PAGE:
Niantic, the company that created the augmented reality game, ended up giving ticket refunds to the thousands of trainers -- the name for Pokemon players -- attending the event to mark the one-year anniversary of the product launch. It also gave them $100 in game currency and free game features.
"Today at Pokemon GO Fest in Chicago, technical issues created problems for a large number of players attending the event," a Niantic spokesperson said in a statement
. "From everyone at Niantic, we apologize to all of the Trainers who came out to Pokemon GO Fest today. Although we were able to solve many of the technical issues, we were not able to offer every attendee a great experience."
The crowd booed Niantic officials, who apologized from a stage on many occasions because of connectivity problems and long wait lines, Brandon Omernik, 23, said in a direct message on Twitter.
"Almost everyone on the festival grounds who didn't have Sprint as a provider was unable to log in to the game," said Omernik, who traveled from Wisconsin for the festival.
Another disappointment, Omernik said, was "the lack of content that people thought would be in the game."
'I am so disappointed'
Cat Harris, 28, said she waited three hours to get inside, only to find the connectivity issue cut down on her success playing the game.
"I maybe caught 20 Pokemon and if I was at home would have caught over 200 plus," Harris, who flew in from Tucson, Arizona, said in a direct message.
"Overall I am disappointed I felt it was very (unorganized) and needs a lot of improvement," wrote Harris, who grew up watching the the popular animated TV show "Pokemon." "I feel the location was not appropriate and made it difficult to play depending on your cellphone provider."
But Harris and Omernik saw a bright side.
"I did have a fun time with my team and friends. I know this was Niantic's first event and hopefully they will learn from mistakes and improve," Harris said.
Omernik said organizers expanded the distance of the event to two miles outside the park, meaning he could walk around Lake Shore Drive playing the game.
"I was still happy to meet so many awesome people playing the game however and the weather was perfect," he said.
What is it?
So if you're feeling out of the loop
about Pokemon, this is how it works.
Pokemon Go is an augmented reality game that allows trainers to catch Pokemon (short for "pocket monster"). Players can collect virtual items at floating blue cubes called "PokeStops" and participate in Pokemon battles with other players at "Gyms."
Many of the PokeStops and Gyms are at real parks, churches or well-known landmarks.
The app models the popular "Pokemon" TV show and video games that followed the journey of Ash Ketchum, a 10-year-old fictional Pokemon trainer who searched far and wide to catch 'em all.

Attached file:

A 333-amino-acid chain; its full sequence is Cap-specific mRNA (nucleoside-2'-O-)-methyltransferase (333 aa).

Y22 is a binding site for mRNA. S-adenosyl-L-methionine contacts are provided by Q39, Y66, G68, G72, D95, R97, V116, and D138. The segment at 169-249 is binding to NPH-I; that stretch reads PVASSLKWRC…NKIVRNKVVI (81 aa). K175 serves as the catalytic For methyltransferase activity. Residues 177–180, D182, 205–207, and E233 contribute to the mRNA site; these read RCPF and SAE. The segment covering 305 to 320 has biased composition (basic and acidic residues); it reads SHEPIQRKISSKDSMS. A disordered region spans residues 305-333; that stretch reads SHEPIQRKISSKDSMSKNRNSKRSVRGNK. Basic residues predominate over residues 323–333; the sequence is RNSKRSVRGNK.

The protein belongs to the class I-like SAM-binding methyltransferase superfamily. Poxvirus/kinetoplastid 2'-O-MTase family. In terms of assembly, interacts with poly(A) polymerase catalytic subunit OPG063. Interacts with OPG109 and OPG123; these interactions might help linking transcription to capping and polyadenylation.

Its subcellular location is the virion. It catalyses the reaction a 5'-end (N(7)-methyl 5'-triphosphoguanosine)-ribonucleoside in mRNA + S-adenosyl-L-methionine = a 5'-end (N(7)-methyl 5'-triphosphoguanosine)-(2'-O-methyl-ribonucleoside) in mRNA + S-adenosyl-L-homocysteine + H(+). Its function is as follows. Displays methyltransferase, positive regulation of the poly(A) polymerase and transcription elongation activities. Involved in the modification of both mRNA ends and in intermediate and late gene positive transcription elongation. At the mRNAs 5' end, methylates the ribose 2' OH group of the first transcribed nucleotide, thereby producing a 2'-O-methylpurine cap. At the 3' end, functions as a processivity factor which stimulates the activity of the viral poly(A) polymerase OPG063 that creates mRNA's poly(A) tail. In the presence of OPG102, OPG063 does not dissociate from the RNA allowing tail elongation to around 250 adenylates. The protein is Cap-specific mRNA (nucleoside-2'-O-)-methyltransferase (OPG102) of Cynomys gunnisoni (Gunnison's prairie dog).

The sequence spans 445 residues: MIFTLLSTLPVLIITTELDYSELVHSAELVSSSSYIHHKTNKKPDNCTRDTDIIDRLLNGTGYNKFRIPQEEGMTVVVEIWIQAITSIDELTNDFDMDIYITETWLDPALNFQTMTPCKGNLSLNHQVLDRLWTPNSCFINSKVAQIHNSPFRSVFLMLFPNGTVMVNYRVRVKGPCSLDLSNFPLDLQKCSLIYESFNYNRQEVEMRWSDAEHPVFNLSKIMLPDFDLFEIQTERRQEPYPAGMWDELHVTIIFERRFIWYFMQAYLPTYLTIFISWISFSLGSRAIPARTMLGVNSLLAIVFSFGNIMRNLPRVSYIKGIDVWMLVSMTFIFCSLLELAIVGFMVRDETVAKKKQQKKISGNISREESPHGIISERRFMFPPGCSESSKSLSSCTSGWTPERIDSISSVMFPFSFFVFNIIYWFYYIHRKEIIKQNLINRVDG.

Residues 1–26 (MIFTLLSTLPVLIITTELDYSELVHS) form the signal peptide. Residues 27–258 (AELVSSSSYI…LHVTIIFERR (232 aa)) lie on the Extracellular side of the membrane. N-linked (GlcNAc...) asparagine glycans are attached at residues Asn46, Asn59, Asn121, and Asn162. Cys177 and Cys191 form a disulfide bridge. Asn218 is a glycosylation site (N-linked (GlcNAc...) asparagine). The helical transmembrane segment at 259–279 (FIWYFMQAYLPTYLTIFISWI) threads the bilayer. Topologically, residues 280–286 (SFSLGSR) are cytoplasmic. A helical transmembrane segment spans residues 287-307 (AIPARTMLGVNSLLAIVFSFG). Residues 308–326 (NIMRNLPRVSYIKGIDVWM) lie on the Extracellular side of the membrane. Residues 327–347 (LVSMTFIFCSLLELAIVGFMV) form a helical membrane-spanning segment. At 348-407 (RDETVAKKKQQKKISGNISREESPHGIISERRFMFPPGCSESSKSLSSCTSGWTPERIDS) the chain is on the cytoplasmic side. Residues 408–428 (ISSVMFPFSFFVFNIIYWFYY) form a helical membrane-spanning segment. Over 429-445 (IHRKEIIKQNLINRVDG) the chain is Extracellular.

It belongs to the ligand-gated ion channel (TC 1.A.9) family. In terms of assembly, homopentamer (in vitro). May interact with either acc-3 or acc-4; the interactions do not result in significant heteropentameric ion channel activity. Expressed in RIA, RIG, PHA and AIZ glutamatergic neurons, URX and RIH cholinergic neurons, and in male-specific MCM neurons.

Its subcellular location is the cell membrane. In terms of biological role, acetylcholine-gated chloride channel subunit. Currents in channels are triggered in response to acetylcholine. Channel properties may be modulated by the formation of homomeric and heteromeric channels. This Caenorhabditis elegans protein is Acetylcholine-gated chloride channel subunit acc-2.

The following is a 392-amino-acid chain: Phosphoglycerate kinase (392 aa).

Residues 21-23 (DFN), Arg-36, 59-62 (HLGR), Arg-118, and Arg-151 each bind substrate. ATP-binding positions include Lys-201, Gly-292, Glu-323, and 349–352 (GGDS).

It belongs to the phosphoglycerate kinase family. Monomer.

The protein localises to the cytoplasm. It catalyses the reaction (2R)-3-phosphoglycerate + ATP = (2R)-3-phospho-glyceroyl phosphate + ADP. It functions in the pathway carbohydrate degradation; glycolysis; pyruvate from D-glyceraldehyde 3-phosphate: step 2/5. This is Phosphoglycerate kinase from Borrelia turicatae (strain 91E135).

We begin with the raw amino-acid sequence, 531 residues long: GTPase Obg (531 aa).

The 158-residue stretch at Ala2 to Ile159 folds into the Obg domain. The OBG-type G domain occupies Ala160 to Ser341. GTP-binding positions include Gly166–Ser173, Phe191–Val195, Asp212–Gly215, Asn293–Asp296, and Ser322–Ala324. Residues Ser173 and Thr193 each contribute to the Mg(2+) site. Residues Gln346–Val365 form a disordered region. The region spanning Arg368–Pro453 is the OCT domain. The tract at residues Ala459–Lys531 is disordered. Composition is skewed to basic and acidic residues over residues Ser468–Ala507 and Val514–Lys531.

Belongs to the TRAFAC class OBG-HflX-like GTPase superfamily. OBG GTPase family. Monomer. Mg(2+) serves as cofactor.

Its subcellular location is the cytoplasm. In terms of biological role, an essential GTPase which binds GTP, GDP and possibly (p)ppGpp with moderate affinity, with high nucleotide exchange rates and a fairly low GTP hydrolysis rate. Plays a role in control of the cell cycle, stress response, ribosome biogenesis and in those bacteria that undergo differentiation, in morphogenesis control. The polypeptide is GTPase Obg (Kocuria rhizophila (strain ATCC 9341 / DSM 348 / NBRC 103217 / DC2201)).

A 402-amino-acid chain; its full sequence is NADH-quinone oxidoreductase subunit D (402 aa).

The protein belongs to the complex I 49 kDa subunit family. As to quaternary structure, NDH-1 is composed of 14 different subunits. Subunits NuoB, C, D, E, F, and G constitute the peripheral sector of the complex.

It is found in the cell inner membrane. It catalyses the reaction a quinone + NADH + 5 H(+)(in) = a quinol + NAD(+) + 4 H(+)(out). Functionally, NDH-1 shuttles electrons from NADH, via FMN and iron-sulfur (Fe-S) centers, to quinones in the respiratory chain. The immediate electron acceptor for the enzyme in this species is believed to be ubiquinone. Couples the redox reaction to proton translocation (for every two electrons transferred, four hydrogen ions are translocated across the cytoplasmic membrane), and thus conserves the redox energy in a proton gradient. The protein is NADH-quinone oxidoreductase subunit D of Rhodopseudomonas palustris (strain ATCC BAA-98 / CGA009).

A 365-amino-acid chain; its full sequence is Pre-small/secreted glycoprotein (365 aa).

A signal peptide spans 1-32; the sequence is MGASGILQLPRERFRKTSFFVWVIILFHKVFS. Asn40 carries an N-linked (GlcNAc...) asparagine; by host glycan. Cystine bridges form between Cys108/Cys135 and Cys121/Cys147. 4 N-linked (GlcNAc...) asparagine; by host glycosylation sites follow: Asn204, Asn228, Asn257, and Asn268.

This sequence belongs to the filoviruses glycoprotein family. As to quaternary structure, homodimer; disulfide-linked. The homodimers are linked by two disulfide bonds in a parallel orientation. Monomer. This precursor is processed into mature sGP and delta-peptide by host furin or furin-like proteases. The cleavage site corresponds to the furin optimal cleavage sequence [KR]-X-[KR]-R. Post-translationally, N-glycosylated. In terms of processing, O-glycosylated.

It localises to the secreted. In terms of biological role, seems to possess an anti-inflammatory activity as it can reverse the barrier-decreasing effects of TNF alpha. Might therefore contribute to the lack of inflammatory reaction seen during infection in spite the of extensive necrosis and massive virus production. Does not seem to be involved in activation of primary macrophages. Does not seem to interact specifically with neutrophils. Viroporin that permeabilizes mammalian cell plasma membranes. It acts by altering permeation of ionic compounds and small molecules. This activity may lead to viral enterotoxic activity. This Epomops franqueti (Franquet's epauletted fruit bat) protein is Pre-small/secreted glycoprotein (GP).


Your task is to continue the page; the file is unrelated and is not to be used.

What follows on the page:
Ash's end goal? Become a Pokemon Master.
"I think there needs to be a lot of praise to Niantic for developing a game that made so many people in America get outside, be more active, and experience our parks," said Omernik.
In April, Niantic announced
the game had more than 65 million active users each month. And just a few months before that, the app surpassed 650 million downloads.
Over the past year, Niantic has updated the app numerous times to keep active users interested.
One of the most celebrated updates added Pokemon characters from the second generation, including Togepi and Phanpy. The first generation included fan favorites like Charmander, Squirtle and Bulbasaur.
What's going on this weekend?
Tickets to the Pokemon Fest sold out in 10 minutes. Players lined up outside Grant Park's entrance at 6 a.m. Saturday, four hours before the festival opened.
Details of Pokemon Go Fest were limited ahead of time, but trainers were promised never-before-seen Pokemon. It's unclear if they were delivered.
Some species in the game can't currently be caught in the United States. Farfetch'd, for example, can be found only in Asia, and Mr. Mime is specific to Europe.
In its statement, Niantic said all registered attendees would also have a new feature -- the Legendary Pokemon, Lugia -- added to their account.
Can't make it to the Windy City?
Well, you're in luck.
Local Pokemon groups in major US cities were planning events in their hometowns. Players were enacting special items that help lure Pokemon to the area.
Even other countries are joining in on the Pokemon fun.
Hundreds of players are in Chester, England, this weekend as the nearly 2,000-year-old city turns historical sites into PokeStops as part of the Big Heritage Festival.